Judging audit quality in light of adverse outcomes: Evidence of outcome bias and reverse outcome bias

Mark E. Peecher, M. David Piercey

Research output: Contribution to journalArticlepeer-review


Considerable auditing research shows that individuals exhibit outcome effects when judging audit quality. They judge auditor negligence as more likely when given information about adverse audit outcomes. Many studies conclude that outcome information biases individuals against auditors, and/or attempt to improve their judgements by reducing outcome effects. Yet, individuals generally should judge auditors more harshly when given adverse outcomes. A key question is whether individuals' belief revision from adverse audit outcomes is too large (outcome bias), or too small (reverse outcome bias). We compare how individuals react to outcomes against how they should react to them (as a Bayesian judge), given their own prior beliefs. Combining outcome effects with prospect theory's probability weighting function, we predict that individuals'judgements of auditor negligence contain outcome bias when their own Bayesian probability of auditor negligence is relatively low, but also exhibit reverse outcome bias when their Bayesian probability of auditor negligence is relatively high. We find evidence of this in both rich and abstract settings, and in both hindsight and foresight. When individuals exhibit reverse outcome bias, it is harder to argue that the outcome information biased them against auditors, or that reducing outcome effects will improve their judgement quality. Our theory and findings suggest that the effect of adverse outcomes on judgements of auditor negligence is not as simple as once thought. The model for auditor negligence judgements should expand to include outcome bias and reverse outcome bias, where predicted by our combination of outcome effects and prospect theory.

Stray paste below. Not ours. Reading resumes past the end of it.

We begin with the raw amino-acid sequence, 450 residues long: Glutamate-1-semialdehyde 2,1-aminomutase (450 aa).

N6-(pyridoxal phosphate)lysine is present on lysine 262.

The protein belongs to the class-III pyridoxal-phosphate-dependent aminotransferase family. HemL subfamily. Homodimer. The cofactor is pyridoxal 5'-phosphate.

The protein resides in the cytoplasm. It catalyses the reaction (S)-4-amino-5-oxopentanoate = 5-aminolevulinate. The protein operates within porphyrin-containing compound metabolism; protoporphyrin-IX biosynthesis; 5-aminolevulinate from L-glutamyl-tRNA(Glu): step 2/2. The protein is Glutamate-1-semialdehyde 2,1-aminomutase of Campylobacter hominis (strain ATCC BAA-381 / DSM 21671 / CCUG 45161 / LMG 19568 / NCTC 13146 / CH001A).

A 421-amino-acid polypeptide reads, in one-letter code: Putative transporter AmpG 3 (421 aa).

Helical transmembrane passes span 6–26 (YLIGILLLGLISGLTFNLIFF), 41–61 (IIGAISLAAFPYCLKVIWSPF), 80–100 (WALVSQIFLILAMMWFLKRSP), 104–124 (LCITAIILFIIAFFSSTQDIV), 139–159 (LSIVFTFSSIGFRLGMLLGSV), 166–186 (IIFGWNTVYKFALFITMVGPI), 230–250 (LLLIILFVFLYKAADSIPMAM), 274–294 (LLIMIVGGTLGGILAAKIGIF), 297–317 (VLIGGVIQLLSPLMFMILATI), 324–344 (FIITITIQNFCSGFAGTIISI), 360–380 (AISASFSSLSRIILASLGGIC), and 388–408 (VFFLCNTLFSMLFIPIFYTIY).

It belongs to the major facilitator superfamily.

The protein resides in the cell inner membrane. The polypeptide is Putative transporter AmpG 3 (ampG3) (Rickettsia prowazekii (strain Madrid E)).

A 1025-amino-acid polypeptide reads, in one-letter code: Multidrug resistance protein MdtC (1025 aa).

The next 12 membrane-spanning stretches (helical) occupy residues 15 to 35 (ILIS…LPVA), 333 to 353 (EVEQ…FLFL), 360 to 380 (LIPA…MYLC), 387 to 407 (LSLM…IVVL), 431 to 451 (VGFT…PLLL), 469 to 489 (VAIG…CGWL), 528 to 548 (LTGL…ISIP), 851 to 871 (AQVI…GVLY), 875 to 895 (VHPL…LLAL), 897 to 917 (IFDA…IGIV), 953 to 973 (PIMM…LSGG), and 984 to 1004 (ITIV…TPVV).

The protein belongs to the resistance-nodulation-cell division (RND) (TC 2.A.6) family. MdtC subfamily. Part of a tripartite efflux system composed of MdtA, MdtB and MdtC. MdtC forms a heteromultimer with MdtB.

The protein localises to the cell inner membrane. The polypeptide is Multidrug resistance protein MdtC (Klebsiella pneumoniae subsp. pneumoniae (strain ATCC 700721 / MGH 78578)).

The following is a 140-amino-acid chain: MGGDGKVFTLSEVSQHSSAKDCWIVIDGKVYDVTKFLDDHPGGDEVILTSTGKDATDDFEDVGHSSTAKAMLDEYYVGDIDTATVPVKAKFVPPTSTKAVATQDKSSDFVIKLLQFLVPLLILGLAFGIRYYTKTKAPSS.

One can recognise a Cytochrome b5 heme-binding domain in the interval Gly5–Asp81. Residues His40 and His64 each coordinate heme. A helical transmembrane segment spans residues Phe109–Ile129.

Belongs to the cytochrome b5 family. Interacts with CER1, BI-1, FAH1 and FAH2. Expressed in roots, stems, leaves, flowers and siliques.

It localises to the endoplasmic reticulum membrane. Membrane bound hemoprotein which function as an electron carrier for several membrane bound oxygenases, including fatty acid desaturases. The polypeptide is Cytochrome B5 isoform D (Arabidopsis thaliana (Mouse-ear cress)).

Original languageEnglish (US)
Pages (from-to)243-274
Number of pages32
JournalContemporary Accounting Research
Issue number1
StatePublished - 2008


  • Auditor negligence
  • Outcome bias
  • Outcome effects
  • Reverse outcome bias

ASJC Scopus subject areas

  • Accounting
  • Finance
  • Economics and Econometrics


Dive into the research topics of 'Judging audit quality in light of adverse outcomes: Evidence of outcome bias and reverse outcome bias'. Together they form a unique fingerprint.

Cite this